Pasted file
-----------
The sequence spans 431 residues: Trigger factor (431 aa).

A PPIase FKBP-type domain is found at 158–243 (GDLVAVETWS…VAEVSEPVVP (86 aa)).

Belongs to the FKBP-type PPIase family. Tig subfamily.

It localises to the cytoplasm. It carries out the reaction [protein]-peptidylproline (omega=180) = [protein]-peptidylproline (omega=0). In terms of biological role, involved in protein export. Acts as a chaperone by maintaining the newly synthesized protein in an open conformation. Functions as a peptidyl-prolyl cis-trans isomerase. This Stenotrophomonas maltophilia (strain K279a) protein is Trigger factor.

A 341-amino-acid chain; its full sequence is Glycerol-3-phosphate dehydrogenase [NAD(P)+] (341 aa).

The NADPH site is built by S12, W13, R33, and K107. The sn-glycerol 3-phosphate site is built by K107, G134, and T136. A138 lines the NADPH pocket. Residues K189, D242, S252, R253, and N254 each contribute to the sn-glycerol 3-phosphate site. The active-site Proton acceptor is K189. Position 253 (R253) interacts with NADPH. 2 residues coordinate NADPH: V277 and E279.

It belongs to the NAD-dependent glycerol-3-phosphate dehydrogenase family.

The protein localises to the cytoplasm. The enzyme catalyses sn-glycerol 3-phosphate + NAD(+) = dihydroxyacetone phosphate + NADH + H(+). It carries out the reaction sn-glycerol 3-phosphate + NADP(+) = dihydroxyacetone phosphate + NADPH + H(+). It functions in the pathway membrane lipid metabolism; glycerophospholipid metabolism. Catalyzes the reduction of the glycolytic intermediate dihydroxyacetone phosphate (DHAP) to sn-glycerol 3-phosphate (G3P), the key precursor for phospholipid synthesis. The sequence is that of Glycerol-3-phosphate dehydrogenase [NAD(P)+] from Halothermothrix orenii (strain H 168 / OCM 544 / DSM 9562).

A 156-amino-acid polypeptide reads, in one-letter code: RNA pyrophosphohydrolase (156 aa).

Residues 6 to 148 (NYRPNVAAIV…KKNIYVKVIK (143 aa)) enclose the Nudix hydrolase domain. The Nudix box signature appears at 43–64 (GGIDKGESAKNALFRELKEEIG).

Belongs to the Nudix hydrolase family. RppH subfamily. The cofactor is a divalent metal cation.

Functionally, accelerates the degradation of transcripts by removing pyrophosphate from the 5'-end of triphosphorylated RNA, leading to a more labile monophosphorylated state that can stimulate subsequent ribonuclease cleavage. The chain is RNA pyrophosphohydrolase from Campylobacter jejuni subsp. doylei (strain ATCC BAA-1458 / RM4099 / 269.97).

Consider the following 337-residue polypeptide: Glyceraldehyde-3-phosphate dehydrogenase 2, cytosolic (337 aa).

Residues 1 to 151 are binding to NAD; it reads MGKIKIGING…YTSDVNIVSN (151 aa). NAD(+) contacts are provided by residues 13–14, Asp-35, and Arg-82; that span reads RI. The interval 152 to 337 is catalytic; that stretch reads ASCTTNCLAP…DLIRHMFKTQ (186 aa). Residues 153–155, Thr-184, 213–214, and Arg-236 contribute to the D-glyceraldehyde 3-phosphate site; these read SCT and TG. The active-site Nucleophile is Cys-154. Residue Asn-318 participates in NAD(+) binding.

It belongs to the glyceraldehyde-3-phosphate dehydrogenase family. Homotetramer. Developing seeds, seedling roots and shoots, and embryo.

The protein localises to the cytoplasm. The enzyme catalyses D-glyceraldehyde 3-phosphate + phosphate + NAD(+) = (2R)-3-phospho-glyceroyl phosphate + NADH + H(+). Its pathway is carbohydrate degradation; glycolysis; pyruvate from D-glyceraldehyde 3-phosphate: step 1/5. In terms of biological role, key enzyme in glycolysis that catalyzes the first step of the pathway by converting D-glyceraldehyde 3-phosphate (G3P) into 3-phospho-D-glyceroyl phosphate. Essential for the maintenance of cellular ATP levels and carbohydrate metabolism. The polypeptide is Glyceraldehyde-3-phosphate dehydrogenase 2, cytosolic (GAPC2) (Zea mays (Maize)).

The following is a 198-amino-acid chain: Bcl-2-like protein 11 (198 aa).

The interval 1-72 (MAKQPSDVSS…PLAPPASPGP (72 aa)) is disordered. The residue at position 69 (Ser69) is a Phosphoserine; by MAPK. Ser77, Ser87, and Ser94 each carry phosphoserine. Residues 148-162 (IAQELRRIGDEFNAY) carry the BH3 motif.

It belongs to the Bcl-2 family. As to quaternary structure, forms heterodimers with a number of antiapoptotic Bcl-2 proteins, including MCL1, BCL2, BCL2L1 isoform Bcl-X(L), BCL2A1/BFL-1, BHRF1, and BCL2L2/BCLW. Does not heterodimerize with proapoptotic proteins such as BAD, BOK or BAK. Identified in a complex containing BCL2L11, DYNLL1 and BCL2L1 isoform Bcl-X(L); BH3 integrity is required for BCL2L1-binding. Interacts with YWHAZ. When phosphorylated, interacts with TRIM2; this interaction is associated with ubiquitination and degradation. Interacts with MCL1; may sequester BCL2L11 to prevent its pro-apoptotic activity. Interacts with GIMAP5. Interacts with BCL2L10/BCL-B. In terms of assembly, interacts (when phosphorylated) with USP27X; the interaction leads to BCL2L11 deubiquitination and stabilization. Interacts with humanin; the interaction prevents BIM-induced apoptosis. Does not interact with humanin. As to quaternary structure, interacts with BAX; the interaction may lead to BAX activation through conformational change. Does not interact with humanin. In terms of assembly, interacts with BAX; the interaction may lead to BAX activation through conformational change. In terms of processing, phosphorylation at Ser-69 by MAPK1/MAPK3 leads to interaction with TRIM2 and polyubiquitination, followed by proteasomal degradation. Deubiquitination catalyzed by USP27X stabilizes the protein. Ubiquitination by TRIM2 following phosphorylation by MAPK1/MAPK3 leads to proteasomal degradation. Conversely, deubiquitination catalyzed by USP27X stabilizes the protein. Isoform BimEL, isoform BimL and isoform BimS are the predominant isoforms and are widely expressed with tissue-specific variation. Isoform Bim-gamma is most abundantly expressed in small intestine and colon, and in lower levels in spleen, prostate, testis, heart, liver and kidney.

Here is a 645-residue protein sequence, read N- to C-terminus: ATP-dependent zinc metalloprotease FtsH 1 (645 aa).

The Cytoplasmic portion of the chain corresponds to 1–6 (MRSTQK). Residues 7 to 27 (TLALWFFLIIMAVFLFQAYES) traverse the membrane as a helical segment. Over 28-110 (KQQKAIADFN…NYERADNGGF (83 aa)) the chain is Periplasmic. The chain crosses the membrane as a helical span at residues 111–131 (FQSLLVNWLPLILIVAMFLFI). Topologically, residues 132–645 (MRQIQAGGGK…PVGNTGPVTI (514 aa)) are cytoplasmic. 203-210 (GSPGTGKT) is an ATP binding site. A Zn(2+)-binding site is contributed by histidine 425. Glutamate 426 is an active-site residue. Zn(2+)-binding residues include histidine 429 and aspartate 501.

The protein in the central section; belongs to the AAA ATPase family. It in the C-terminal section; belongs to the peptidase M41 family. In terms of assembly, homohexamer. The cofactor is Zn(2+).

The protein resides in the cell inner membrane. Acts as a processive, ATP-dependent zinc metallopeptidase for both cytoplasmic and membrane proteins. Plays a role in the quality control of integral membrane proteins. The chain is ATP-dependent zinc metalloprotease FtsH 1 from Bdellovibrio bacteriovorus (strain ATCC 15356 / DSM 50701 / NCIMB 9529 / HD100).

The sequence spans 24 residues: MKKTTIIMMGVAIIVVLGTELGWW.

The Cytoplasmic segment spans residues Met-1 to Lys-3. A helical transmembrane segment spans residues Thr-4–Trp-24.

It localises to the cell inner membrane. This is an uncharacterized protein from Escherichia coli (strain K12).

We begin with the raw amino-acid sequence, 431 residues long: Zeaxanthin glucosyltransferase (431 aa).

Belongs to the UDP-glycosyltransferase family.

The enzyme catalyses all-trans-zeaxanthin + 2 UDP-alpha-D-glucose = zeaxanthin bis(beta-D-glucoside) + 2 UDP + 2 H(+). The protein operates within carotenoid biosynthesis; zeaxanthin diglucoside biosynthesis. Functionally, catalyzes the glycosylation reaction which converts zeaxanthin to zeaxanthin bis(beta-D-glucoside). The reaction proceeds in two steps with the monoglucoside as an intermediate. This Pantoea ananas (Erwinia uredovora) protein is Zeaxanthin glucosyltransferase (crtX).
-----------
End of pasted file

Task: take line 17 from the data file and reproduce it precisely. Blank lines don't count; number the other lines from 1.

The following is a 198-amino-acid chain: Bcl-2-like protein 11 (198 aa).